Private physicians’ offices across the country have had to furlough core staff, often with decades of service to their businesses, because of the coronavirus-induced, government-mandated shutdown.  Doctors who own these small business ventures, many of whom were on the front lines in the battle against AIDS back when it was 100% lethal, have been forced to sit on their hands at home for this pandemic.  Surgery centers, frequently the lifeline between economic solvency and bankruptcy for both private surgeons and hospitals, are lying dormant, their fixed costs still accruing.

Promised federal bailout money is not going to come close to repairing the long-term damage done by this medieval “fix” recommended by “the scientific experts.”  Those advising our leaders have provided a great excuse for the forces seeking to justify government-run health care and expand the power of an unchecked, totalitarian federal bureaucracy.  Medical practices, like many small businesses across the country, are being killed off for the cause of “saving just one more life.”  What they have done is unconscionable, poorly justified, and quite frankly, un-American.

History will not be kind to the CDC when the dust settles from this crisis.  The Communicable Disease Center exists to help us with situations just like COVID-19, pandemics being its purview.  It could be argued that having the nation prepared with accurate means of testing for novel viruses and being equipped with an adequate number of masks and ventilators would be an obvious first purpose for the agency.  Yet in the past couple of years, the agency has spent well over a billion and a half dollars for things like chronic disease prevention, health promotion, environmental health, and injury prevention.

While many would ask, “What is wrong with studying these important issues?,” there are existing agencies in the federal government that already have allotted money to investigate these problems.  The CDC is seen to have lost its focus.  The agency did not get in front of COVID-19 in such a way that would be expected in the twenty-first century, its primary recommendation being that we distance ourselves from each other.  Even more damagingly, quarantining at home for months at a time delays “herd immunity,” weakens the immune system, and increases other medical problems such as obesity, alcoholism, and depression.  It may also just postpone our exposure to COVID-19 until later this year.

The CDC should have used the money spent on inappropriate and duplicative studies to re-stock masks and ventilators that had been used up in the 2009 H1N1 “Swine Flu” pandemic.  Or it could have prepared a forward-looking means by which it could test for a novel virus and make it available for quick distribution to the States.  While it is the responsibility of each state and not really the federal government to have an adequate supply of ventilators, the CDC knew of each state’s shortfalls ahead of time and could have made allowances.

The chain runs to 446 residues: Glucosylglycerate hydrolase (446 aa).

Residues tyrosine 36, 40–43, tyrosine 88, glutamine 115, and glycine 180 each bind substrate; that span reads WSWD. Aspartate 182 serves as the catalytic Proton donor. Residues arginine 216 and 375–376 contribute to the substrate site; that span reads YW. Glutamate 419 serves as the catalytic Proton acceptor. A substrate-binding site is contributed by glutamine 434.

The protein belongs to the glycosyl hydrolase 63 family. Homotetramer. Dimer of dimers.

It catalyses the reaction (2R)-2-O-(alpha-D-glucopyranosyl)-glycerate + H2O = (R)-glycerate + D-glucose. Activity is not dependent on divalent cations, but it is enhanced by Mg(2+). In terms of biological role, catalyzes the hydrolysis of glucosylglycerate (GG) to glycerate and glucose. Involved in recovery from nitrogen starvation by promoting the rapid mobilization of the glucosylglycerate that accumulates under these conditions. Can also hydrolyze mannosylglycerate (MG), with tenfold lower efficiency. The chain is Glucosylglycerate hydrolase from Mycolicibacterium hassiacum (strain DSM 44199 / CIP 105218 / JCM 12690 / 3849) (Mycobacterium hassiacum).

Completely paralyzing the economy, forcing possibly 35–40 million people out of work, and printing many trillions of dollars that we don’t really have is a boneheaded way to deal with a pandemic.  Politicians using law enforcement to keep us off beaches and out of parks and not allowing people with second homes away from the city to travel are just plain wrong.  Governor Cuomo of New York said something like “if it just saves one life,” we should be shutting down the economy “as long as it takes.”  In addition to being stunning that a late-term abortion proponent such as the governor could utter those words, Cuomo’s declaration shows a profound lack of common sense, connection with reality, and economic knowledge.  It is an idea that is not suited to the year 2020.

We average 35,000 deaths in the United States from influenza yearly, with some outliers like the winter of 2017–18, in which over 60,000 deaths were recorded.  In the medical community, pneumonia is darkly referred to as “the old people’s friend,” as it often kills the elderly and frail.  It is a fact of life.  We cannot shut down the world for each virus, “novel” or not.

Looking back, it is obvious that we should have been prepared with accurate and adequate testing for the virus, quarantined the sick, protected the elderly, and allowed America to work.  It is interesting that if we weren’t having such a great economy pre-virus, we may never have thought this disastrous option was feasible.  We “flattened the curve” of the viral impact on America, swapping it for a whole lot of financial trouble.  In addition, we are allowing a corruptible, inefficient government to administrate this calamity, a government that is ill prepared for the billions of dollars of fraud that will ensue.

The future of small businesses, especially doctors’ practices that have managed to stay somewhat independent, is threatened by this quarantine.  As with all big-government interventions, big business and friends of the bureaucracy will ultimately do well.  Small business, the greatest employer and lifeblood of America, will suffer.  Many doctors will give up and join hospital corporations.  Many will take early retirement.  Those who do reopen will have had to suffer many hardships.  One predictable outcome is that doctors who are hoping to re-open their small businesses are finding that many of their former employees are all too happy to remain on the current generous unemployment option afforded by the bailout.

As a final thought, what would Dr. Fauci have recommended if he had the power he wields today and the AIDS epidemic was just starting?  Would he be quarantining homosexuals and IV drug abusers?  Would the left and the media be on board?  Would he be judged as barbarous and ridiculous?  Would doctors be asked to not go to work?